The rain in Spain falls… and falls. I’ve come to Barcelona to attend the Vella Terra fair. Walking from my hotel through the square outlined part of the Eixample district, when entering the quiet and pleasant Sant Antoni neighborhood, the sky is wide-open. What is then better than to take refuge in the Garage Bar, that opens right now after the daily break. In the bar I am welcomed by Stefano Fraternali, co-owner. Soon after Ale Delfino show up at my table. Ale is Stefano’s wife and chief organizer of the fair. The theme is thus set.
I let Stefano chose. He served four wines to the small, well-made dishes Pan amb tomate (the Catalan bread classic, here fermented dog 24 hours), marinated olives (own recipe marinade), vitello tonnato (veal with tuna-mayonnaise served cold) and their own burrata (mozzarella on toast, here with champignons, red onions and truffle oil), the two latter maybe a nod to Stefano’s Italian past.
These were Ephraim Mel2021, a gentle skin-contact garnacha blanca (Sifer Wines, Catalunya), Le Glam Cab du Bled, a fruity, peppery carbonic maceration gamay/ cabernet franc (Laurent Lebled, Loire) and Aldo Viola’s light, raspberry-fresh Saignée Rosso 2019, made from nerello mascalese/ perricone/ syrah (Alcamo, Sicilia).
But first he served this week’s pick. This is born from a duo of grapes, each from their vineyard. The xarel.lo vineyard with the name Cal Tusac, that was planted in 1955, and a macabeu vineyard planted in 1974. We are in Santa Margarida i els Monjos in Penedès, Catalunya. The soil in the first one has marl and chalk, and is northeast-facing. The second, nearby, but over in Vilafranca del Penedès, is south facing, flat with clay and lots of sunshine. Two quite different vineyards, in other words. The viticulture is organic in both. The grapes were hand-picked early September, then very lightly pressed. Then spontaneous fermentation with indigenous yeasts, before stainless steel for ten and a half months while doing battonage. After almost a year the two wines were brought together and finally bottled unfiltered.
Cal Tusac Vinyes 55+74 Xarel.lo i Macabeu 2016 (Cal Teixidor)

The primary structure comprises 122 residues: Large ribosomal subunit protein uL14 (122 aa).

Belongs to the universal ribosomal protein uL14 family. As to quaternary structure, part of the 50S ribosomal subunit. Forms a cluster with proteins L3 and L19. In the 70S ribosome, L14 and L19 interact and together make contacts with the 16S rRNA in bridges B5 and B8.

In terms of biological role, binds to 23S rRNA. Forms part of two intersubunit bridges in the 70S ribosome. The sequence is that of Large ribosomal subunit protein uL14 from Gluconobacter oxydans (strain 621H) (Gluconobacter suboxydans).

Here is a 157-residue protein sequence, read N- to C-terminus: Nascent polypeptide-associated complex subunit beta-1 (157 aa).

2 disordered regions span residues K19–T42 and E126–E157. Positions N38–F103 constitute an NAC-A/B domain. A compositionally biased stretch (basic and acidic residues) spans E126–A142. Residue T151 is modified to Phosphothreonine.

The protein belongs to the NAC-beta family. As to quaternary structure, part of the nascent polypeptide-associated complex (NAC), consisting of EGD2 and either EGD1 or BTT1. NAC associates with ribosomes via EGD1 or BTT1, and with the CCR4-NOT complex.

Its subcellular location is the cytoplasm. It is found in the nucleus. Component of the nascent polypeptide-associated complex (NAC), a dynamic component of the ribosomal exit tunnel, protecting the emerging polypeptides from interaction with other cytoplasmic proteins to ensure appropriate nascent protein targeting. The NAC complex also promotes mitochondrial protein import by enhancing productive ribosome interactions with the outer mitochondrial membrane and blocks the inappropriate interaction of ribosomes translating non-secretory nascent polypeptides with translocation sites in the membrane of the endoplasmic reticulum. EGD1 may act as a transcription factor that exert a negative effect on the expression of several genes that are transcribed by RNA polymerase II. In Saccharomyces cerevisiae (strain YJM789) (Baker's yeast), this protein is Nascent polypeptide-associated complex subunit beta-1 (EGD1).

Light straw. Yellow apples, pears, a herbal touch (thyme). Good acidity, long, and also with a mineral note. A wonderful duo of grapes, fresh for a 16.
Food: Grilled fish, tasty shellfish, rice dishes, pairing, soft and semi-cured cheeses, a variety of tapas
While Norway changed government with parades and speeches, an interesting tasting took place just across the street at the Grand Hotel. This tasting in Oslo was the first official Corpinnat tasting outside of Spain.
To be short, Corpinnat (meaning born in the Penedès, after Roman etymological roots) is a group of Catalan producers of sparkling wine that has left DO Cava. All ten producers with wines in the market were represented. Leading the tasting was Carles del Amor, export director of Nadal, one of the six founding members – together with Liora Levi, Norwegian sommelier and wine writer.
The tasting showed a variety of styles. Some wineries contributed what they consider the more typical from their range, while others offered “top” wines. There were examples of restrained, mineral wines, while others were more on the fruity side. Some dominated by the xarel.lo grape (also varietals), others with more parellada. One rosé.
There will be a longer report that I will link to here. Now I will just present one wine in the ever ongoing Wine of the Week series.
Since Carles is here (on behalf of Corpinnat, that is) I still want to focus a bit on Nadal‘s contribution. Their Brut Nature Reserve 2015 was maybe the most flowery/fruity of the lot. This can maybe be seen from the grape composition; parellada 57%, xarel.lo 22%, macabeu 21%. While xarel.lo is a variety with a lot of acidity and preferred in wines made for ageing, parellada contributes more finesse and aroma. This said, Carles tells that they have a project going on, trying to prepare parellada for more ageing, for example by moving higher up towards the Pyrenees. By doing this they also prepare themselves for new, hotter times. The wine has an ageing of 60 months on the lees, is a non dosé obviously organically grown (as is mandatory without Corpinnat), and it’s degorged 21st June 2021 (also obligatory information within the group).